Enfin Libres: Tunisia’s Jasmine Revolution, 2011
Marhaba, bienvenue, and welcome to Tunisia. The year is 2011, the dictatorial regime of Ben Ali has just fallen, and it is up to the provisional government headed by Hamadi Jebali to determine the direction of our Maghrebin state. Most importantly, you’ll be tasked with creating a new Constitution, which must respond to the numerous challenges and the ideological diversity of the country. Whether it be workers seeking to combat unemployment, a power vacuum giving rise to salafist movements, or a hostile neighbor, your Constitution and your cabinet will face many an existential crisis. As the first (and only) Arab Spring movement to be successful, it is not only the eyes of your populace that will be on you, but also those of your Arab neighbors and those of the entire world. If you succeed and successfully continue our democratic transition while facing the numerous challenges facing the country, you will usher in a new age of democracy that has been lacking in the Maghreb. If you fail, you will shatter the expectations that the world has of you and end any hopes of a democratic Tunisia. With that said, bil tawfiq, bon courage, and good luck!
Ashton Hashemipour is a fourth-year in the college, double-majoring in Political Science and Near Eastern Languages & Civilizations. He’s participated in ChoMUN for the past three years, including chairing both the Shah’s side of the Iranian Revolution JCC and the Court of Khosrow II. Outside of ChoMUN, he serves as Managing Editor of the University’s political review, which includes writing many an article on Middle Eastern (read: Iranian) politics. In his free time, he enjoys beating your two crisis directors in FIFA (preferred team being PSG, of course) and 2K (2002 Lakers), creating Maluma and Shakira-centered Spotify playlists, and drinking too much tea. He spent his third-year studying at Sciences Po in Paris, where he was able to study Middle Eastern and Maghrebin politics, and is, thus, very excited to chair this committee. Additionally, Middle Eastern revolutionary movements are sort of his thing (including a thesis on liberal Islamism during the 1979 Iranian Revolution), so if you have any questions or just want to talk about committee, Tunisia, or the region as a whole, feel free to reach out to firstname.lastname@example.org.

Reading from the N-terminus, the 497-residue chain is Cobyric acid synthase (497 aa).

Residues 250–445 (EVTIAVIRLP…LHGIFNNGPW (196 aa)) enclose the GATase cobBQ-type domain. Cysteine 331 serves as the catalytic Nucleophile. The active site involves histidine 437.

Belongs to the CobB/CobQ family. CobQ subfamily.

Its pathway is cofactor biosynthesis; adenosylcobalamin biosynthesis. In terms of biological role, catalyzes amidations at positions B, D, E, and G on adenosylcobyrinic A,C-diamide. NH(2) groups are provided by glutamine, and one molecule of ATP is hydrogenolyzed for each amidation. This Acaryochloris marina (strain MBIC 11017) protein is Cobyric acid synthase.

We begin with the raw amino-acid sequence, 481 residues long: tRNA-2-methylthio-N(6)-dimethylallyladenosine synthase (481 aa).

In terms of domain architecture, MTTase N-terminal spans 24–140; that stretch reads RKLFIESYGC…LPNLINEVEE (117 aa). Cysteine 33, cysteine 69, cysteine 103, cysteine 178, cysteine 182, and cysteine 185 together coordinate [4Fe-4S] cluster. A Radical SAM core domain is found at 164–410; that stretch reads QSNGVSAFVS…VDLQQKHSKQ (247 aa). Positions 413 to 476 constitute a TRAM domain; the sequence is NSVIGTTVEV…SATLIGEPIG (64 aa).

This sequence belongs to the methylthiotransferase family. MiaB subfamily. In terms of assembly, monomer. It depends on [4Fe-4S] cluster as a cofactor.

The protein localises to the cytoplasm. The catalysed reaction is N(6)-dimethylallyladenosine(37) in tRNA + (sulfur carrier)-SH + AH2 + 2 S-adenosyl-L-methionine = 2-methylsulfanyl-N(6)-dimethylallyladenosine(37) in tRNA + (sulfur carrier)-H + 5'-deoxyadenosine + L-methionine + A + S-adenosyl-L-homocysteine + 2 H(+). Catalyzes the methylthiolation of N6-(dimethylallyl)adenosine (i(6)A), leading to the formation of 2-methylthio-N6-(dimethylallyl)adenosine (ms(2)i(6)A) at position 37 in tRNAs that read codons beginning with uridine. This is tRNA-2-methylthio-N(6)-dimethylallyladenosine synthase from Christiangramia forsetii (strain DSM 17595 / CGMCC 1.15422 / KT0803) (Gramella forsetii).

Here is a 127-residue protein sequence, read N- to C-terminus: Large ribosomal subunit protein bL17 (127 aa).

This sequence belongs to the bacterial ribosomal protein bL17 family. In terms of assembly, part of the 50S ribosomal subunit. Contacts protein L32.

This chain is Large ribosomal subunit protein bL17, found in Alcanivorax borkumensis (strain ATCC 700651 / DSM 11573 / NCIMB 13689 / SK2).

Matt Maxson is a fourth-year at the University of Chicago, theoretically double-majoring in History and Latin American Studies. Last year was his second in ChoMUN, and he returns this year after serving as a CD on Long Live the Shah: The Court of Shahanshah Khosrow II and as an AC on the Shah’s side of JCC: From Tehran with Love: The Iranian Revolution, 1977. Outside of ChoMUN, he loves sports, especially baseball, politics, playing 2k and FIFA, and arguing with Ashton and Shravan about their objectively incorrect opinions on politics and sports. Elsewhere on campus, he is a project leader at the Paul Douglas Institute, a student-run public policy research organization, where he specializes in studying elementary education and language acquisition. If you have any questions about the committee, feel free to email him at email@example.com!
Shravan Ravishankar is a fourth-year at UChicago, double-majoring in Political Science and Economics. He hails from Louisville, Kentucky, and is returning to ChoMUN after serving as an Assistant Chair for The Roaring Tigers: Tamil Students League of 1971, Crisis Director for JCC: From Tehran with Love: The Iranian Revolution, 1977, and Crisis Director for Long Live the Shah: The Court of Shahanshah Khosrow II (your spelling may vary). Shravan is very passionate about Model UN and is a prolific background guide writer. Outside of ChoMUN, he loves working at CPOST as well as playing Ultimate, FIFA, and 2K and he closely follows the NBA. He is usually happy to talk about politics of any sort, and he is always happy to talk about how the Warriors have ruined basketball. He is excited to be working with Ashton and Matt to bring to life this committee and explore one of the most dynamic periods in modern Middle Eastern history. Feel free to reach out to Shravan at firstname.lastname@example.org if you have any questions about this committee.
Jordanna Yochai, Under-Secretary-General